Let Go or Be Dragged

By: Victoria Santoro, IATG ContributorJanuary 7, 2016


Image by IATG

I’m a litigator. Unlike in TV shows and Hollywood movies, my life isn’t filled with pithy courtroom lines, but rather years-long disputes which take a massive amount of resources to handle appropriately. As anyone who has met me knows, I care deeply about the representation I provide to my clients, so it is impossible to simply set aside your cases when you get home at night. For many lawyers, myself included, handling a case for two or sometimes many more years, brings with it a particular type of stress: the chronic type.

Lawyers write a lot about stress and work-life balance. The daily difficulty of juggling meetings, phone calls, and various other work duties is time-consuming and can just be hard. Then there is the pressure to achieve, get promoted, bill enough hours. But the chronic stress of litigation, where a dispute is not resolved over the course of years, is particularly jarring. Even when you’ve met every deadline, and briefed every legal issue, the overriding question, about who will prevail, stays with you until the very last moment when the case is settled or otherwise decided.

How do you manage this type of stress? How should you deal with this thing that is hanging over your head no matter what you do? These questions can apply to many scenarios in life. The college admissions process, ongoing uncertainty about your job security, or an underlying relationship issue with no clear solution. These are all situations that require healthy management of chronic stress and an ability to face it head on without losing your mind.

I use a mantra. “Do your best, and forget the rest.” Unfortunately, you can’t win every case. You can’t get in to every college you apply to. You can’t solve every issue in your life.

You can be thoughtful and kind, you can work hard and be diligent; you can be focused and attentive. You can do your best. But you simply can’t control the outcome.

Let go. Don’t sweat the stuff you can’t control. We hear these types of phrases a lot because this is one of the hardest things to do. I’ve found it particularly hard in the professional context, because so much of our lives seems to hinge on our professional success. But why should we let go? If we let go, don’t we just lose control of the things we know we can handle? Shouldn’t we hold on as tightly as possible so that we feel like we can avert any oncoming catastrophe?

The conclusion of that phrase, to “let go,” is what it’s all about: Let go or be dragged. This particular phrase is often attributed to a zen proverb. Realizing not simply that you have to let go, but that you have to let go or there will be consequences. This is a powerful realization and one that we all stand to benefit from.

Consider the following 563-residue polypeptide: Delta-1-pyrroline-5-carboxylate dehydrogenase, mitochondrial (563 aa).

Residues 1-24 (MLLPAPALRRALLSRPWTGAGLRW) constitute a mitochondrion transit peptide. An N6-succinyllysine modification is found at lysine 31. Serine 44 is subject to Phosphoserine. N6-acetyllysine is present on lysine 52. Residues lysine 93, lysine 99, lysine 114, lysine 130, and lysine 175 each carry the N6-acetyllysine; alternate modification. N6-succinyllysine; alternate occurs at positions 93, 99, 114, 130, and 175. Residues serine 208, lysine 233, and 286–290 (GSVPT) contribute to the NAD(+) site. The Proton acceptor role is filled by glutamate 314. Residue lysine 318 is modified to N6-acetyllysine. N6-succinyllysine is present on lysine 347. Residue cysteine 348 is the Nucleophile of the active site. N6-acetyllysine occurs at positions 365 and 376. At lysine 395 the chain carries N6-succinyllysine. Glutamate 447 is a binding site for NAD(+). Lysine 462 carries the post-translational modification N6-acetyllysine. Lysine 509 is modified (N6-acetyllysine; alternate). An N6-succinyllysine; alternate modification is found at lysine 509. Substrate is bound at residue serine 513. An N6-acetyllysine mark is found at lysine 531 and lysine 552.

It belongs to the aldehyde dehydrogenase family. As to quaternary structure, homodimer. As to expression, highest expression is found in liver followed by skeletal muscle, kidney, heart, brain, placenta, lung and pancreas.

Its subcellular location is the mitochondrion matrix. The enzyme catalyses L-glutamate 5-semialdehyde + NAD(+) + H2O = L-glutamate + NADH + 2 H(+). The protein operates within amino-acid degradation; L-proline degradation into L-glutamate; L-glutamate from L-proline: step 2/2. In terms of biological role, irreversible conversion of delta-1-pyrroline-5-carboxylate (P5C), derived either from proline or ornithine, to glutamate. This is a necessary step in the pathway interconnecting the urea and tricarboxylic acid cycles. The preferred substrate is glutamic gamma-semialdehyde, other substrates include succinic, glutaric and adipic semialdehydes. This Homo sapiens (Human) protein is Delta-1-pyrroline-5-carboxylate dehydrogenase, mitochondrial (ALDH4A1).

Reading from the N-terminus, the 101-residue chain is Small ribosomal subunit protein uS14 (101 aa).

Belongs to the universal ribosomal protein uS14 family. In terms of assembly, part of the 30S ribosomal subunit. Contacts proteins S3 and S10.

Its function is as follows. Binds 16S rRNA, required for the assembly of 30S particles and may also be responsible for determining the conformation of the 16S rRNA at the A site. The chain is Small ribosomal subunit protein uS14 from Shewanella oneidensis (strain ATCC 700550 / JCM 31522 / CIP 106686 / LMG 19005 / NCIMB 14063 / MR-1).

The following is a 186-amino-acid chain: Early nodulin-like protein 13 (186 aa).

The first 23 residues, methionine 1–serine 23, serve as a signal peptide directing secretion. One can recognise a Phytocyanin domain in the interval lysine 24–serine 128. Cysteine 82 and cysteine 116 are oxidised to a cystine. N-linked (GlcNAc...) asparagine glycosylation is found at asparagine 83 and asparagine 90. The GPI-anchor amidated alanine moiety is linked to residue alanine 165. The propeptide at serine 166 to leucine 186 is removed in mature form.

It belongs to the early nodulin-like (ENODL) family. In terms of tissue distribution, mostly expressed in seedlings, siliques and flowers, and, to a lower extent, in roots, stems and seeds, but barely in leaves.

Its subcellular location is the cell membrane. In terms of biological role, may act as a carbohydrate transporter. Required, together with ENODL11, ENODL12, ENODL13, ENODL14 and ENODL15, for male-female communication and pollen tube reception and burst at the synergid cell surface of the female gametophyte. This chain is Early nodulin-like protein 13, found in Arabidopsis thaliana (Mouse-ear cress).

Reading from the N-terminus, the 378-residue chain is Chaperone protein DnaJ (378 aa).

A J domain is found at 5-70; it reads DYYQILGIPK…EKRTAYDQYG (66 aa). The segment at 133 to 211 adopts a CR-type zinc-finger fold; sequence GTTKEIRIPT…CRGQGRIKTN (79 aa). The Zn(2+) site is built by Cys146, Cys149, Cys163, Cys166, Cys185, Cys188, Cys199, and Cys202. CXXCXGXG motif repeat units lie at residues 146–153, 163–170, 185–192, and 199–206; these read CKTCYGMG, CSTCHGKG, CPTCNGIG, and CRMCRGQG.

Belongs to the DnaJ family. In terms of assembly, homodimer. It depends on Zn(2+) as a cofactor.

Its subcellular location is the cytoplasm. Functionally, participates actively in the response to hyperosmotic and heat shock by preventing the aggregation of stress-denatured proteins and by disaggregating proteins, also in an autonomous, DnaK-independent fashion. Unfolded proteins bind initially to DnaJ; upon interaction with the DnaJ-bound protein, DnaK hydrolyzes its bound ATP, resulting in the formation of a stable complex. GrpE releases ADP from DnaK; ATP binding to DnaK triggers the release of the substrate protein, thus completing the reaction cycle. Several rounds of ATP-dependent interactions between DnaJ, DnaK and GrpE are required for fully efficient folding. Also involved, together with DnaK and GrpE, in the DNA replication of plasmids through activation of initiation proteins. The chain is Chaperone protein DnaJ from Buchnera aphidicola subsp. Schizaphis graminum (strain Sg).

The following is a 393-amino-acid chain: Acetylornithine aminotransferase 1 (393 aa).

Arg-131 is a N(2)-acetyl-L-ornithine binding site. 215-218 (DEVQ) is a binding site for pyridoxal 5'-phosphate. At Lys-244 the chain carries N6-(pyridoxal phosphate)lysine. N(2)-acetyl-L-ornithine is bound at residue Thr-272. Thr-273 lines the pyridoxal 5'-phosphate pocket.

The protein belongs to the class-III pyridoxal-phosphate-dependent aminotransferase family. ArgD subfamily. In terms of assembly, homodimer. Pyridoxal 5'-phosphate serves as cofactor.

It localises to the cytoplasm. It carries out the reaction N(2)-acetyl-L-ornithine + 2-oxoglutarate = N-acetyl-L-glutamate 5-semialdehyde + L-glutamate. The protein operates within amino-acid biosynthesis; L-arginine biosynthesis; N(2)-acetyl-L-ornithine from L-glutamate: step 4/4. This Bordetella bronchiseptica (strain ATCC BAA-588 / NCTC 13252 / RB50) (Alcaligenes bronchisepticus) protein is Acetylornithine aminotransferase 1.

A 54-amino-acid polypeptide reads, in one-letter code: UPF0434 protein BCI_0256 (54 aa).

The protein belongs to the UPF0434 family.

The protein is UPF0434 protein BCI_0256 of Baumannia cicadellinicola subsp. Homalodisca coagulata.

The point of letting go is not that we can’t control the outcome, it’s that we can’t let the outcome control us. If we don’t let go, we stand to pay a price. If you don’t let go, you’ll continue to be dragged further and further into whatever storm is currently brewing. The forces of your environment will pull you with them, dragging you around, exhausted and fearful. Outcomes can be painful things, but in the long-term, we can’t let our stress spill into our lives, staining it with a constant feeling of mild fear and worry.

Chronic stress is unhealthy but also unhelpful. We all face long-term stressful situations or difficulties in life. We can’t control their outcomes. But we always are capable of controlling our thoughts and reactions, of maintaining a healthy perspective on whatever is causing us stress, pain, difficulty or embarrassment. In litigation, we must balance keeping our eyes on the prize, making the right decisions as we go along, but accepting that the outcome may not be exactly what we anticipated.

The next time you face a long-term stressful situation, remind yourself: Let go or be dragged.

Let’s Chat!

What are your go-to stress busting, control blocking strategies? Share them with us below!

About Victoria


Victoria Santoro is a trial attorney who practices law in Boston. She is also a teacher, speaker, and writer, maintaining her personal blog The Limber Lawyer, and contributing to various legal publications. Victoria is passionate about helping young girls and women not only succeed but also find contentment and purpose. In her free time, she can often be found training or competing for half-marathons and triathlons.


Every girl is a work in progress. If you need more help, click here.

Be the first to comment

Please check your e-mail for a link to activate your account.

Connect With Us